Guest article: is social networking in the workplace a ticking bomb?
by Alistair Purdy, senior partner, Purdy FitzGerald Solicitors
As social networking and collaboration tools that started out in the home start to become more acceptable in the workplace it appears that the business environment as we know it is gradually changing. One thing is certain; a major change in business culture brings new risks. As social data is shared between increasing numbers of sites the question of ownership becomes almost impossible to track. Early signs indicate that employers and employees alike are convinced that they own their social data. Perhaps it is time to ask some pertinent questions. For example, does social networking at work carry hidden legal challenges for both individuals and companies with potential for conflict? Are advances in technology once again outpacing the legal system? And if so, to what extent may companies be sitting on a ticking legal time bomb?
The more business embraces social networking techniques to spread their messages and build their brands the more the dividing lines between personal and company data are becoming blurred. It is not unusual for a piece of information originating from one employee in one company to pass through various social networking sites becoming retouched as it does so. The legal position is at a very early stage of development.
To date legal cases involving disputes between employees and employers over who owns that data have tended to favour the employer. In an early case involved the UK arm of a US business to business media publishing group (PennWell Publishing v Ornstein) it was ruled that the employer owned the Outlook contacts of a former journalist employee even though this list contained both work and personal contacts some of which had been brought to the company by the employee. This blurring between work and personal data has since spread far and wide.
In another case (involving a former Hays employee) a recruitment consultant moved confidential contact information to his LinkedIn account. The court reported that the consultant had planned to set up his own company in direct competition using the contact database concerned. He had thought that once the contacts had been invited to connect to him and they had accepted on LinkedIn, their contact information ceased to be confidential because it had been seen by all his other contacts. This decision was one of the first to highlight the tension between businesses encouraging employees to use social networking websites for work but then claiming that the contacts and content remain confidential information at the end of their employment.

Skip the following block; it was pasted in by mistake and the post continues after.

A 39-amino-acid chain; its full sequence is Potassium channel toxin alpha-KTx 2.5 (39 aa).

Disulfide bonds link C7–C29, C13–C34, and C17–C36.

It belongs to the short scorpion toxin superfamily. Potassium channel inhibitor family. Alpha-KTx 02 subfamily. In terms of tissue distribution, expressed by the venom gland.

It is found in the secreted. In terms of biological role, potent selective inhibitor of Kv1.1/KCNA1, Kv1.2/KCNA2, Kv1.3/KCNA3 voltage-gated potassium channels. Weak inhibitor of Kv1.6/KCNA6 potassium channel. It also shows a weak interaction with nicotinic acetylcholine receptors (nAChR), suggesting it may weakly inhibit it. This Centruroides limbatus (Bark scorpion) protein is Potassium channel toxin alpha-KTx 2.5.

It is a sign of things to come. Sooner or later firms face the very real danger that employees or former employees will routinely contest data ownership issues in the courts.
An audit of 200 SMBs worldwide by the Internet filtering software company SpamTitan Technologies earlier this year revealed significant gaps in the measures firms are taking to protect themselves. Almost every company in the survey allowed Internet access and some social networking applications in the workplace. But while 76.4 percent said Web filtering, which helps companies define and manage policies for Web browsing at work, was important around half (49 per cent) of all respondents admitted not using one. At least 50 per cent of those without filtering said they were taking positive steps to secure themselves against the possibility of either attack or employee misunderstanding in respect of social networking applications. A further 16 per cent who had not yet done anything were intending to do something about it in the next 12 months. This still leaves a significant proportion doing nothing at all.
Developments taking place in the US and the EU could soon provide a greater legal imperative for companies adopt formal social media policies. One such initiative is 2015.eu which calls for a charter of individuals’ Internet rights and aims to entitle Internet users to demand their information is removed from company systems even if it was collected with their consent. Elsewhere the Federal Trade Commission (FTC) recently warned that even positive statements by employees in social media postings may constitute endorsements or testimonials and create liability for companies. With so much information being posted online and shared the boundaries will continue to become increasingly vague.
Companies need to introduce policies and procedures and deploy technology to help them manage every employee’s Internet usage at the individual level. We are in a new era and it is incumbent on every company to include a corporate social media policy alongside their social networking strategy. Without such clear social media policies many employees will be unaware of their rights and employers risk being drawn into costly legal wrangles with their employees over data ownership disputes.
It is important to take steps well in advance to protect yourself or company. Failure to do so will potentially leave firms with significant data ownership-related legal wrangles. To date legal cases involving disputes between employees and employers over who owns that data have tended to favour the employer, but as we have seen all that could be about to change. Companies need to get to a point where they have sufficient measures in place for managing employee behaviour at the individual level.